Transparency has become a paramount quality that digitally ready organizations must possess today.
Corporate leaders of companies at various stages of digital transformation are beginning to realize the major role that building a transparent culture plays in the overall employee experience, productivity, and growth of the company. A transparent culture is the one that is based on trust between managers and employees. It inculcates an openness wherein employees feel safe to voice their concerns and/or ideas.
A transparent culture promotes innovation, creativity, and makes employees open to experimenting. In a digital-ready culture, it is important to be transparent about the data that you are gathering, future plans of the organization and the impact that leadership’s decisions will have on the employees.
It shouldn’t be something that the leaders talk about just for the sake of a tick-in-the-box. Transparency is a two-way street that works both ways between the managers and the employees.
A transparent culture begins with an openness and willingness to share information and extends into trusting employees to make their own decisions, sharing the relevant results of plans once they’ve been implemented successfully or not so successfully.
In order for a culture to be transparent, it is essential to actually put active communication channels in place that would facilitate conversations. Breaking down the hierarchical barriers and reaching across the silos into cross-functional teams can go a long way when it comes to changing for the digital age as a team.
Accountability is another crucial component of a transparent work culture. Once the culture is open and robust communication channels are in place, every stakeholder becomes the owner for her or his own work. That way, each employee takes pride in her or his work and assumes responsibility for their part of the job. As a whole, the entire team becomes more productive and efficiently works towards the team goals.
A transparent workplace fosters professional relationships based on trust. HR leaders can build a transparent culture in various ways in their workplace--it begins with ensuring that the job description, roles, and responsibilities are easily accessible and open for all.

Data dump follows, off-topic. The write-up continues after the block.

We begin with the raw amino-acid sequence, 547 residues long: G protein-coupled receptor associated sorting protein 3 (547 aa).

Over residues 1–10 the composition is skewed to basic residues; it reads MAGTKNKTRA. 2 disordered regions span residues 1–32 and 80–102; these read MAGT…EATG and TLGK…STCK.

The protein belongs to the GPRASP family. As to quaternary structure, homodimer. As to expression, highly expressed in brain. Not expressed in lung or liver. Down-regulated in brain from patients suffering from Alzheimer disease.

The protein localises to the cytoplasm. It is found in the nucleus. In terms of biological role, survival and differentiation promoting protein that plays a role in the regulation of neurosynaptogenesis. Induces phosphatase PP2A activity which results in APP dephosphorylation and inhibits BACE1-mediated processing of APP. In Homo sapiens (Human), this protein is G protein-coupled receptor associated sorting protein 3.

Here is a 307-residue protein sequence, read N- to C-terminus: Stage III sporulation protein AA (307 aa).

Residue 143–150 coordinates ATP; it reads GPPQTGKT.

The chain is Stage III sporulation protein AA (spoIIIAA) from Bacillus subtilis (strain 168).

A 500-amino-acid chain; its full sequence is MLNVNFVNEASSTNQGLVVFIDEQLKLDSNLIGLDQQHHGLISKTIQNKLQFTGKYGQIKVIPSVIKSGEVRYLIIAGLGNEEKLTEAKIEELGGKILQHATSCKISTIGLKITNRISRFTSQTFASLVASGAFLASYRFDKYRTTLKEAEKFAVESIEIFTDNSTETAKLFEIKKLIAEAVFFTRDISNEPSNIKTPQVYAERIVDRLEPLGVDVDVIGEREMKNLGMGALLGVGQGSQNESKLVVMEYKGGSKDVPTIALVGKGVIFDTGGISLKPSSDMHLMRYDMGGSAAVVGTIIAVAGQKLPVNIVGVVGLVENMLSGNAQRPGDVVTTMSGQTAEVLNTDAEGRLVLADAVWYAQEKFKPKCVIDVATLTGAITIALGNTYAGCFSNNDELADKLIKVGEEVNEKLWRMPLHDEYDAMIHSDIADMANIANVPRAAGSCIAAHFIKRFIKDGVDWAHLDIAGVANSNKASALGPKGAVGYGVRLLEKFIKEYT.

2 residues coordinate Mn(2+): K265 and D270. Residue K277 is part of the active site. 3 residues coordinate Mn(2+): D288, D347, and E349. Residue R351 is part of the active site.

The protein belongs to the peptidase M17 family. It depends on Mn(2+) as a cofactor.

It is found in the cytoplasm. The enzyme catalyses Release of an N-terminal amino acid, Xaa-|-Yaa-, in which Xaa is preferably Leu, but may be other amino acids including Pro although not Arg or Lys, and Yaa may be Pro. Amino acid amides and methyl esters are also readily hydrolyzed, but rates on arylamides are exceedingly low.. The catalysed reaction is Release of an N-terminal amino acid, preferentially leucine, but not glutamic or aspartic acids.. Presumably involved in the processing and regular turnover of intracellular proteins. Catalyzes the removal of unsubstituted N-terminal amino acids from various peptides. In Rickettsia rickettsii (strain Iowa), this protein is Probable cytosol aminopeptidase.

Building a transparent culture does not have to be difficult. A simple activity such as holding an open for all town hall meeting, ensuring that new information is shared on employee channels at the right time, and making room for receiving feedback from the employees creates a healthy flow of information.
Being transparent about the kinds of new technologies that are entering the workplace and those that are impending is one way to build a regular flow of information. Many times, when a particular company is going through a large scale change there is a lot of apprehension among the employees. Restructuring of company resources, movement of key leaders and the impact of macroeconomic changes on the employees’ job security are all factors that contribute to the chaos and confusion in a company. If a company has to succeed in its journey of digital transformation, a culture that is absent of fear is the foundation.
This foundation can be strengthened by keeping the employees informed, creating a safe environment where employee feedback is received and acted upon in a constructive manner and even external members/freelancers are kept in the loop.
In the absence of a transparent culture, chances are that employees might start feeling disengaged and that could lead to a high turnover rate, attrition, and an eventual loss of coveted top talent.
Digital transformation is increasingly becoming a reality for many organizations across the globe and every leader is trying to find the right way to navigate this labyrinth. During this journey that is going to be marked by successes and failures, sharing the moments with your employees and walking with them through the turbulent times is not only going to make the leaders and employees stronger but also ensure that the company has a stable, sustainable, and scalable work culture to face the demands of the future of work.